About this Blog

"In the future everybody will be world-famous for 15 minutes." So said the bleached-out, late lamented artist Andy Warhol. Having lived and worked in New York City, Warhol came to fully grasp the hold celebrity has on us. In this very famous sentence, he meant to point out that in a culture fixated on fame, many people will suddenly flash brightly onto the public screen, then--poof--will just as quickly disappear from public view--like shooting stars. Other individuals derive their celebrity from one stellar accomplishment (one hit song, one iconic role, etc.) that they never again match.

This blog is devoted to the one part of our celebrity culture that no one has written much about: temporary/one-shot celebrities.

The pace of modern life has quickened, and now we hear people speaking of someone's 15 seconds of fame. These "celebrities with a lower-case c" who will appear in this blog sometimes come to us from the world of entertainment, sometimes from the world of news. All are fascinating.

The need of our communications media for a continual stream of new material assures that we will have no end of colorful people who go quickly, where celebrity is concerned, from zero to hero (or villain) and back to zero. Now you see 'em, now you don't. What a crazy world, eh?

Temporary celebrities coming from the world of entertainment include one-hit recording artists; TV and movie icons who, although they might have had a great many accomplishments in their career, are remembered for one big role; standouts of reality TV; sports figures remembered for one remarkable accomplishment; and people whose celebrity came from one big role in a commercial or print ad.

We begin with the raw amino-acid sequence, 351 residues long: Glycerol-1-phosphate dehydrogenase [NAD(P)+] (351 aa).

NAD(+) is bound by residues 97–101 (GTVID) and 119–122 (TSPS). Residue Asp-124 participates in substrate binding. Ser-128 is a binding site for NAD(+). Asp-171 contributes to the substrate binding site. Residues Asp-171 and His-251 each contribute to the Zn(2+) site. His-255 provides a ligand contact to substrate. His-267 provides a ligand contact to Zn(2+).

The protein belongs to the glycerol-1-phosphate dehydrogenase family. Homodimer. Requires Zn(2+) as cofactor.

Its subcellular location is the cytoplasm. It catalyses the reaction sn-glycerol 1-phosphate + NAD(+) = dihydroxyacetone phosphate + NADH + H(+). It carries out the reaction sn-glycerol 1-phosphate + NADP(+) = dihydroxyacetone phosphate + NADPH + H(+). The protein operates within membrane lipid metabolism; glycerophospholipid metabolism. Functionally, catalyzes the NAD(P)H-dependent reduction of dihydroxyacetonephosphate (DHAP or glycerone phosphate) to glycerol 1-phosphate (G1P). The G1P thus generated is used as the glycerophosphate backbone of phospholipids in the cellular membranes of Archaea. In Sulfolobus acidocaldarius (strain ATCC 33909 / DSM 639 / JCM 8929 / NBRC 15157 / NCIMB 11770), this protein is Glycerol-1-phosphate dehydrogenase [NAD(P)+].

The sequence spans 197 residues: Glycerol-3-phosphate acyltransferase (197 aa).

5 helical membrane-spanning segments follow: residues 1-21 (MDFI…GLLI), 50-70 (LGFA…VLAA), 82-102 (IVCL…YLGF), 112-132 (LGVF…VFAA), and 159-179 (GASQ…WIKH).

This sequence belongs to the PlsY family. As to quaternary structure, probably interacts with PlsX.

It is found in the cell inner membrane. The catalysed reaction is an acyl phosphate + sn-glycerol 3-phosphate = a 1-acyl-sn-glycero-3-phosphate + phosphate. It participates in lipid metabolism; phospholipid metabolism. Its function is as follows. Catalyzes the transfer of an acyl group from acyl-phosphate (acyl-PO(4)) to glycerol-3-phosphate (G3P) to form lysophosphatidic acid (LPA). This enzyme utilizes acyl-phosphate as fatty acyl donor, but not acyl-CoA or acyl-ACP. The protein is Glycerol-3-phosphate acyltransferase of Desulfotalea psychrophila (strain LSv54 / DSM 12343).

News-based temporary celebrities come in many forms: mass/serial killers, other murderers of special note, sex-crime offenders, disgraced figures of government/military/business/media/religion, spies/traitors, hoaxers, femmes/hommes fatale, heroes, whistle blowers, inventors/innovators, and victims.

Celebrity Blogsburg will consider each category in turn.

Monday, January 11, 2010

Mass/serial killers: Leslie Irvin

Known in the press as "Mad Dog Irvin," Leslie Irvin, killer of six, was arrested in 1955. His murders took place in 1954 and 1955 in Kentucky and Indiana.

Irvin's capture was a matter of good luck. He was attempting to pawn stolen jewelry. One of the rings had belonged to someone recently murdered, and police were able to connect the dots.

Irvin is remembered today more for a U.S. Supreme Court decision in his case than for his crimes.

Publicity about his exploits and his capture was so heavy and so lurid that the High Court ruled he had not received a fair trial. In the history of what is called the free press-fair trial controversy, Irvin's case looms large. Due to prejudicial publicity,a new trial was ordered. In 1961, his retrial was held, and again he was found guilty.

Irvin died in prison of lung cancer in 1983 at age 59.

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